Foreign gateway providers? Check. Domestic networks? Check. Is there anything the FCC hasn’t covered yet? Well, yes. In the same press release, the Commission turns its attention to U.S.-based intermediate providers, which are “some of the few remaining participants in the voice service ecosystem to not yet fall under requirements to file a certification and mitigation plan in the Robocall Mitigation Database,” the Commission notes. The FCC will seek public comment on “how, if and when” robocall prevention efforts will be applied to this last group.

Stay tuned.

Boohoo Won’t Cry Over Pricing Suit

But a change of pace might have kept it out of court

Sunshine at Night

The tremendous success of “fast fashion” brand Boohoo Group – its profits actually went up during the height of the pandemic – means that some of the controversies that have shadowed the clothing company have remained obscure.

In its home – the United Kingdom – Boohoo has been associated with reports, both foreign and domestic, of poor working conditions and substandard wages for its garment workers and the workers of its suppliers. The eye-candy vibe of the company’s comfortable, colorful clothing is belied by these stories, but Boohoo soldiers on, scooping up saucily named smaller brands like Nasty Girl and PrettyLittleThings and adding their wares to its quite affordable arsenal.

In the United States, Boohoo has only a virtual presence – it entered the online market in 2012. However, that has not insulated it from its share of legal troubles stateside. 

Slightly Lower Stakes

The company is currently getting a taste of American-style litigiousness. This time it’s not about labor conditions or hourly wages. Rather, it’s a dispute keyed to Boohoo’s app-only American presence.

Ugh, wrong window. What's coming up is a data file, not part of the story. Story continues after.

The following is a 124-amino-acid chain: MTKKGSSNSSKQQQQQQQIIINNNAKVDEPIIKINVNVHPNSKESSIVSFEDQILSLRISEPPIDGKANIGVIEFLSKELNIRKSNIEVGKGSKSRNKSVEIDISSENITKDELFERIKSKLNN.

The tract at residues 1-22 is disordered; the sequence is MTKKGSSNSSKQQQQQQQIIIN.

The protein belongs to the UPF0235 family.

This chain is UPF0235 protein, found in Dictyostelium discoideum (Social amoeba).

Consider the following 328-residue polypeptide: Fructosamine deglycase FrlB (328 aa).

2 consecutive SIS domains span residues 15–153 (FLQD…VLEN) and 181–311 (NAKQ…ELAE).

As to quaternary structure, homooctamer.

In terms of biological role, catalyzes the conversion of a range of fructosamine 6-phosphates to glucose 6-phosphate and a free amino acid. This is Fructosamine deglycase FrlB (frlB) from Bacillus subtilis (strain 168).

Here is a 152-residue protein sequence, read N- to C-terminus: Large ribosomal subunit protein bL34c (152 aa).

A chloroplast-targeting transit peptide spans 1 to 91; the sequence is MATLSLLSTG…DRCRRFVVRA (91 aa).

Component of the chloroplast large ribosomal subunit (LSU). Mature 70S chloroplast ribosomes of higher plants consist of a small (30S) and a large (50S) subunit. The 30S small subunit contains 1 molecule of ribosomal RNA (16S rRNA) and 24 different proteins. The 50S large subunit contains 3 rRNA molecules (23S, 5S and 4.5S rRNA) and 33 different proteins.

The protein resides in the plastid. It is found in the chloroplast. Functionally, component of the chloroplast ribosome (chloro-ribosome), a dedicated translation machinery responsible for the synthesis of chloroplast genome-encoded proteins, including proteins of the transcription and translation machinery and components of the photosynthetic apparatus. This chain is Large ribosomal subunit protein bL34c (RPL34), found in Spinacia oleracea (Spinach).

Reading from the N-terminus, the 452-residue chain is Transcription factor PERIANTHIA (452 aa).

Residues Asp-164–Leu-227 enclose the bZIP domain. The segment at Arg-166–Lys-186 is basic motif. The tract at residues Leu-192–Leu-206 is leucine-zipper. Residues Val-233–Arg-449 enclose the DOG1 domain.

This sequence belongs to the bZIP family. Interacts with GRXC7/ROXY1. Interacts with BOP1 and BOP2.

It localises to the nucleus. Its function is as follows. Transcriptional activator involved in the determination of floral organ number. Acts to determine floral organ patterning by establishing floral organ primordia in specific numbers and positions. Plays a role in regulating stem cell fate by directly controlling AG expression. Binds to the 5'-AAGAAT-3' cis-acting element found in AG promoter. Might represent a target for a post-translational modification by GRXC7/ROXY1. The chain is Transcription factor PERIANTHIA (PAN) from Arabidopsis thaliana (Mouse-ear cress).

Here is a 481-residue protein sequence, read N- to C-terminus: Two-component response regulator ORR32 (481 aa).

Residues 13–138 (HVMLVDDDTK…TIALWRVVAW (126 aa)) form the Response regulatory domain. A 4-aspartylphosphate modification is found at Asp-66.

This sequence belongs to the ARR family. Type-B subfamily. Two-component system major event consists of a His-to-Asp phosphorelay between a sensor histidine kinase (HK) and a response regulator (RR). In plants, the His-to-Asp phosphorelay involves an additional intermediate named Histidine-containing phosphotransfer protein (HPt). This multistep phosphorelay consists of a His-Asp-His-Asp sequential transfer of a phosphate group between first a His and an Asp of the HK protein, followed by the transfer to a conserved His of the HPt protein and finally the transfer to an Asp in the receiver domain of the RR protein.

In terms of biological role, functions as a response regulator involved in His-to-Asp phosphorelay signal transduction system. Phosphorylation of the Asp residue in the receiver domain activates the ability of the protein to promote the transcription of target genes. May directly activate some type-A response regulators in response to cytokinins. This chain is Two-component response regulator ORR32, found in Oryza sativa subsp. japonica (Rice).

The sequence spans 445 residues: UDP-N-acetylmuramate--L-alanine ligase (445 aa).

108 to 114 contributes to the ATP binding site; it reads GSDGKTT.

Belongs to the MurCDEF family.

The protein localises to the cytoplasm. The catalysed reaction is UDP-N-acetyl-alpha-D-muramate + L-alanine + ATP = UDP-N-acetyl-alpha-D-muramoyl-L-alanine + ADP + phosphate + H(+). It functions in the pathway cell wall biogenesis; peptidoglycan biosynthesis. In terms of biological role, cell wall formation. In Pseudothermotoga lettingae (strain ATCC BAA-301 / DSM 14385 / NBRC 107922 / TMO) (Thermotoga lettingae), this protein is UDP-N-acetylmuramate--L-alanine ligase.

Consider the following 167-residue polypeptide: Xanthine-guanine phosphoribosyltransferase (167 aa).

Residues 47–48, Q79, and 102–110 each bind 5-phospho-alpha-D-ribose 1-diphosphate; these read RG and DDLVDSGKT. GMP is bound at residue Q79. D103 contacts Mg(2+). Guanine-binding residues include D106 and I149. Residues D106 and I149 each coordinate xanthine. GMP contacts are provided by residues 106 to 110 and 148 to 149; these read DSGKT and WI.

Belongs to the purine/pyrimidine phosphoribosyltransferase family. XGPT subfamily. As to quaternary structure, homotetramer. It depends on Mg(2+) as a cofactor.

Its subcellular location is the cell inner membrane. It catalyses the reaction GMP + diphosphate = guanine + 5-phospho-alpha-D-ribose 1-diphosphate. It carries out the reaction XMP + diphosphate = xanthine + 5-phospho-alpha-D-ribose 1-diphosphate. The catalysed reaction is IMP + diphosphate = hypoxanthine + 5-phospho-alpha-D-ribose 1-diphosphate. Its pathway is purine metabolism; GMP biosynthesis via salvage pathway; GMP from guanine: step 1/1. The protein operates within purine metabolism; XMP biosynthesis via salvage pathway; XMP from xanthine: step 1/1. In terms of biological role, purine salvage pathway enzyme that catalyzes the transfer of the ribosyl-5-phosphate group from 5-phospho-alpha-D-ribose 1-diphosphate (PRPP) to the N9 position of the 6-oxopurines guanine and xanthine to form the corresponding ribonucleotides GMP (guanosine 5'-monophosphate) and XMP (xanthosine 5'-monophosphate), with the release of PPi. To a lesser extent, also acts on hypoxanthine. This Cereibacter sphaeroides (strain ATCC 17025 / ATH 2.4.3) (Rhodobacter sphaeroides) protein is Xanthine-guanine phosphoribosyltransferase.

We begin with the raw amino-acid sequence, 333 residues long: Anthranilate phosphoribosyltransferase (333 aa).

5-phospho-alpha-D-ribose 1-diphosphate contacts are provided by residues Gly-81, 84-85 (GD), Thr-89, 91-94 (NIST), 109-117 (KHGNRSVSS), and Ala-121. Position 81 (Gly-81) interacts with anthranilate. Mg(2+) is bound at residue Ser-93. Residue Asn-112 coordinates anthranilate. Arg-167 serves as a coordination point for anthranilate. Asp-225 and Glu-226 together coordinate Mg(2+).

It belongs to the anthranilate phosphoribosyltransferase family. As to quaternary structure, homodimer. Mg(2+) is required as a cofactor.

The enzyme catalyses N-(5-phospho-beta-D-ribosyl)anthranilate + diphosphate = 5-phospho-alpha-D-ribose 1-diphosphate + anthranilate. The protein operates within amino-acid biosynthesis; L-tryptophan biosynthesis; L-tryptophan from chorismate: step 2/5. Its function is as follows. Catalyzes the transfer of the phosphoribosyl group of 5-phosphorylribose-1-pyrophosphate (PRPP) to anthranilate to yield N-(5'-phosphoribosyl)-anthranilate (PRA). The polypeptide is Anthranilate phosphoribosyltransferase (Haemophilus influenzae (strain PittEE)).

Back in 2020, a trio of California consumers – Olivia Lee, Farid Khan and Haya Hilton – brought class actions against Boohoo, PrettyLittleThings and Nasty Girl brands in the Golden State’s Central District, which consolidated these claims into one complaint. The common subject matter? False reference pricing.

Plaintiff alleged that Boohoo advertised “fake and inflated comparison reference prices to deceive customers into a false belief that the sale price [was] a deeply discounted bargain price.” Original or “pre-sale” prices were rarely advertised, and Boohoo couldn’t claim that other retailers sold the same products at the “original price” because the Boohoo website was the only available channel in the U.S. from which purchasers could obtain Boohoo products.

Plaintiffs sought $5 million from the Boohoo brands for violations of California’s Consumer Legal Remedies Act, Unfair Competition Law and False Advertising Law; fraudulent concealment; fraud; and unjust enrichment.

The Takeaway

Boohoo’s response consisted of fairly easy-to-predict counterarguments denying that consumers had suffered any tangible harm, and less-predictable arguments, such as declaring California’s reference pricing law unconstitutional because it violates free speech. Despite – or perhaps because of – these arguments, settlement talks, which have been underway since late last year, drew to a successful close at the end of May.

The settlement terms are interesting. Boohoo has agreed to distribute $18.8 million worth of gift cards to nearly 1.9 million class members. We’ll help you with the math – that’s a $10 gift card to each affected class member. Additionally, the company will grant class members free shipping on their gift card purchases, which adds an approximate $13.7 million in value to the consumer side of the deal. The good news: Because of Boohoo’s affordable product line, there are plenty of products on its site that a $10 gift card will cover just fine.

The consolidated cases are the latest in a slew of false reference price cases filed in California, which continue to proliferate.

Whether you’re in retail or online-only sales, there’s no need to fear. It’s not difficult to at least prepare for such a suit. First, avoid remaining in “perpetual sale” mode. Always featuring markdowns is a sure way to call sale prices into question. You should also post a clear statement identifying the source of the reference price – e.g., a recent price offered at your store, general market prices, MSRP – that can provide the baseline for the discount.